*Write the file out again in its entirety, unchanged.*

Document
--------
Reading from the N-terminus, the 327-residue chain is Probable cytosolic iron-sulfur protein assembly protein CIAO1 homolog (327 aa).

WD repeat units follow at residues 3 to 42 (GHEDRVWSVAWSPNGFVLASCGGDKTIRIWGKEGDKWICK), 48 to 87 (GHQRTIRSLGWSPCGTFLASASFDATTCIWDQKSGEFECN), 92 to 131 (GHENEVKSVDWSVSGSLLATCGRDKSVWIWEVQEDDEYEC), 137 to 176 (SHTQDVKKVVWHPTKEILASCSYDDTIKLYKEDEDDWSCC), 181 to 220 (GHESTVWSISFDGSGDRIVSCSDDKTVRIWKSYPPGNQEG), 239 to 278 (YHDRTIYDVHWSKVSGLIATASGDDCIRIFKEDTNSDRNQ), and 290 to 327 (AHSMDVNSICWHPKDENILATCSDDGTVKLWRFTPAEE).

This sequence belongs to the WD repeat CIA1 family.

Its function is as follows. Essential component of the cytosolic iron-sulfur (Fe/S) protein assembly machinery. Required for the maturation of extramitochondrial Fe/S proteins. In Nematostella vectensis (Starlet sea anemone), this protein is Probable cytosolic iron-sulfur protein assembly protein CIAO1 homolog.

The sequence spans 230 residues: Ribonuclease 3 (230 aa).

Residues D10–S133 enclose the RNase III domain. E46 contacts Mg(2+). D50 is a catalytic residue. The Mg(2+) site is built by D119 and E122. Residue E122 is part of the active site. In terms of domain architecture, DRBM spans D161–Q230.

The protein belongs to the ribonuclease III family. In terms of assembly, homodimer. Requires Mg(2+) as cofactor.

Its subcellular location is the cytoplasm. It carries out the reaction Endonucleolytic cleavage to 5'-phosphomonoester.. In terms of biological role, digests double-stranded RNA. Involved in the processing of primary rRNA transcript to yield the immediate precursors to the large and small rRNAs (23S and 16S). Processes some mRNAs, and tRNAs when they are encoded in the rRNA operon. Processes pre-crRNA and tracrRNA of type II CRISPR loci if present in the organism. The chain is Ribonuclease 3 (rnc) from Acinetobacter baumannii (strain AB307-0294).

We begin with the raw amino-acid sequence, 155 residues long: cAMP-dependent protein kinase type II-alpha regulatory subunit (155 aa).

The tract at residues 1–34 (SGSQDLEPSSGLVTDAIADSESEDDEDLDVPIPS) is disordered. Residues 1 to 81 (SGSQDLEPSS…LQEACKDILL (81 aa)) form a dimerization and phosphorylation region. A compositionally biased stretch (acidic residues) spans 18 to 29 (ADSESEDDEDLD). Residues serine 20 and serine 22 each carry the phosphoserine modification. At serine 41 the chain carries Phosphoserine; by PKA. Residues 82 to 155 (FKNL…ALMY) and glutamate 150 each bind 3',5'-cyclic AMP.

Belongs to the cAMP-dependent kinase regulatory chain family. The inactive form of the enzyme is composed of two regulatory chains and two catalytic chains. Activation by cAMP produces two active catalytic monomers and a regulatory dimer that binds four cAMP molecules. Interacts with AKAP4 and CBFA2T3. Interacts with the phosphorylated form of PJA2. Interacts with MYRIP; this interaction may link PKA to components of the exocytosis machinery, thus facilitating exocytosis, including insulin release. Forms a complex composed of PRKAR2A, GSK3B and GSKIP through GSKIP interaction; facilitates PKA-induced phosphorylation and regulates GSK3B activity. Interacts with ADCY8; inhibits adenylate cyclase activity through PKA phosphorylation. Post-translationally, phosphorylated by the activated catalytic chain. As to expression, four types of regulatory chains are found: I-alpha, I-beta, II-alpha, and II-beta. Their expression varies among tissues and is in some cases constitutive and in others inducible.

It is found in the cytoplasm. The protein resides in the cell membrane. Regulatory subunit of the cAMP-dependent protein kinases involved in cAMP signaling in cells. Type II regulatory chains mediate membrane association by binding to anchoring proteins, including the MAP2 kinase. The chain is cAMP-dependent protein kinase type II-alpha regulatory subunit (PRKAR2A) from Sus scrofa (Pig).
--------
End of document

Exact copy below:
Reading from the N-terminus, the 327-residue chain is Probable cytosolic iron-sulfur protein assembly protein CIAO1 homolog (327 aa).

WD repeat units follow at residues 3 to 42 (GHEDRVWSVAWSPNGFVLASCGGDKTIRIWGKEGDKWICK), 48 to 87 (GHQRTIRSLGWSPCGTFLASASFDATTCIWDQKSGEFECN), 92 to 131 (GHENEVKSVDWSVSGSLLATCGRDKSVWIWEVQEDDEYEC), 137 to 176 (SHTQDVKKVVWHPTKEILASCSYDDTIKLYKEDEDDWSCC), 181 to 220 (GHESTVWSISFDGSGDRIVSCSDDKTVRIWKSYPPGNQEG), 239 to 278 (YHDRTIYDVHWSKVSGLIATASGDDCIRIFKEDTNSDRNQ), and 290 to 327 (AHSMDVNSICWHPKDENILATCSDDGTVKLWRFTPAEE).

This sequence belongs to the WD repeat CIA1 family.

Its function is as follows. Essential component of the cytosolic iron-sulfur (Fe/S) protein assembly machinery. Required for the maturation of extramitochondrial Fe/S proteins. In Nematostella vectensis (Starlet sea anemone), this protein is Probable cytosolic iron-sulfur protein assembly protein CIAO1 homolog.

The sequence spans 230 residues: Ribonuclease 3 (230 aa).

Residues D10–S133 enclose the RNase III domain. E46 contacts Mg(2+). D50 is a catalytic residue. The Mg(2+) site is built by D119 and E122. Residue E122 is part of the active site. In terms of domain architecture, DRBM spans D161–Q230.

The protein belongs to the ribonuclease III family. In terms of assembly, homodimer. Requires Mg(2+) as cofactor.

Its subcellular location is the cytoplasm. It carries out the reaction Endonucleolytic cleavage to 5'-phosphomonoester.. In terms of biological role, digests double-stranded RNA. Involved in the processing of primary rRNA transcript to yield the immediate precursors to the large and small rRNAs (23S and 16S). Processes some mRNAs, and tRNAs when they are encoded in the rRNA operon. Processes pre-crRNA and tracrRNA of type II CRISPR loci if present in the organism. The chain is Ribonuclease 3 (rnc) from Acinetobacter baumannii (strain AB307-0294).

We begin with the raw amino-acid sequence, 155 residues long: cAMP-dependent protein kinase type II-alpha regulatory subunit (155 aa).

The tract at residues 1–34 (SGSQDLEPSSGLVTDAIADSESEDDEDLDVPIPS) is disordered. Residues 1 to 81 (SGSQDLEPSS…LQEACKDILL (81 aa)) form a dimerization and phosphorylation region. A compositionally biased stretch (acidic residues) spans 18 to 29 (ADSESEDDEDLD). Residues serine 20 and serine 22 each carry the phosphoserine modification. At serine 41 the chain carries Phosphoserine; by PKA. Residues 82 to 155 (FKNL…ALMY) and glutamate 150 each bind 3',5'-cyclic AMP.

Belongs to the cAMP-dependent kinase regulatory chain family. The inactive form of the enzyme is composed of two regulatory chains and two catalytic chains. Activation by cAMP produces two active catalytic monomers and a regulatory dimer that binds four cAMP molecules. Interacts with AKAP4 and CBFA2T3. Interacts with the phosphorylated form of PJA2. Interacts with MYRIP; this interaction may link PKA to components of the exocytosis machinery, thus facilitating exocytosis, including insulin release. Forms a complex composed of PRKAR2A, GSK3B and GSKIP through GSKIP interaction; facilitates PKA-induced phosphorylation and regulates GSK3B activity. Interacts with ADCY8; inhibits adenylate cyclase activity through PKA phosphorylation. Post-translationally, phosphorylated by the activated catalytic chain. As to expression, four types of regulatory chains are found: I-alpha, I-beta, II-alpha, and II-beta. Their expression varies among tissues and is in some cases constitutive and in others inducible.

It is found in the cytoplasm. The protein resides in the cell membrane. Regulatory subunit of the cAMP-dependent protein kinases involved in cAMP signaling in cells. Type II regulatory chains mediate membrane association by binding to anchoring proteins, including the MAP2 kinase. The chain is cAMP-dependent protein kinase type II-alpha regulatory subunit (PRKAR2A) from Sus scrofa (Pig).